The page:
Selenium repletion and glutathione peroxidase--differential effects on plasma and red blood cell enzyme activity.


Journal Article

We studied three children with chronic gastrointestinal disease who had been on intravenous hyperalimentation for periods of time ranging from 4 to 23 months. Each child was found to have low plasma and red blood cell glutathione peroxidase activity. This was associated, in the two children tested, with a marked deficiency of serum selenium. Their plasma glutathione peroxidase levels ranged between 4 and 24% of normal and their red blood cell levels ranged between 4 and 14% of normal. The intravenous alimentation was then supplemented with sodium selenite (240 micrograms Se/d). Within 4-5 weeks, the plasma glutathione peroxidase activity returned to normal. Red cell glutathione peroxidase activity remained essentially unchanged for 4-6 weeks, after which it increased over the following 3-4 months. Red cells were separated by density on a continuous Percoll-diatrizoate gradient. In normal individuals, the specific activity of glutathione peroxidase did not differ across the gradient despite a 2.5-fold difference in the specific activity of pyruvate kinase. When studied initially, glutathione peroxidase activity from the deficient patients did not change across the gradient. As the red cell enzyme activity increased with selenium repletion, the highest specific activity was initially found at the top of the gradient (youngest cells). After 3-4 months of supplementation, the specific activity became equal across the gradient. Thus, with selenium repletion, there is a rapid increase in plasma glutathione peroxidase activity, a 4-6 week lag prior to an increase in red cell enzyme activity, and the increase in red cell activity is due to newly synthesized red cells made in the presence of selenium.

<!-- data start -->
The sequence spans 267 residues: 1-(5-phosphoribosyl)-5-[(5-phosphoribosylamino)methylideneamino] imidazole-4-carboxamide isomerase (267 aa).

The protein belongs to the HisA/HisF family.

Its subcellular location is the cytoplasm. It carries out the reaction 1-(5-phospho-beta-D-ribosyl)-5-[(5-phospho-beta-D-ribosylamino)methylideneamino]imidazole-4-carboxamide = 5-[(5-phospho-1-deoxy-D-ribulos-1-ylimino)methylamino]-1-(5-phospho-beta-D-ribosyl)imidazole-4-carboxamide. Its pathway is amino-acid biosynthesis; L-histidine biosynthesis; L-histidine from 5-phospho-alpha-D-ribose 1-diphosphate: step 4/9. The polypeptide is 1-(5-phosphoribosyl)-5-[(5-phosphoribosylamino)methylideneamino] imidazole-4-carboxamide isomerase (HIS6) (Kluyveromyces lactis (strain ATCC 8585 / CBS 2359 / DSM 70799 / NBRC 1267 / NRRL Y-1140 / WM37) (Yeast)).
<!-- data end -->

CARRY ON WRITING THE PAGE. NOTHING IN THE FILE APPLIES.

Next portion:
Full Text

Duke Authors

Cited Authors

  • Cohen, HJ; Chovaniec, ME; Mistretta, D; Baker, SS

Published Date

  • April 1985

Published In

Volume / Issue

  • 41 / 4

Start / End Page

  • 735 - 747

PubMed ID

  • 3920895

Pubmed Central ID

  • 3920895

Electronic International Standard Serial Number (EISSN)

  • 1938-3207

International Standard Serial Number (ISSN)

  • 0002-9165

Digital Object Identifier (DOI)

  • 10.1093/ajcn/41.4.735


  • eng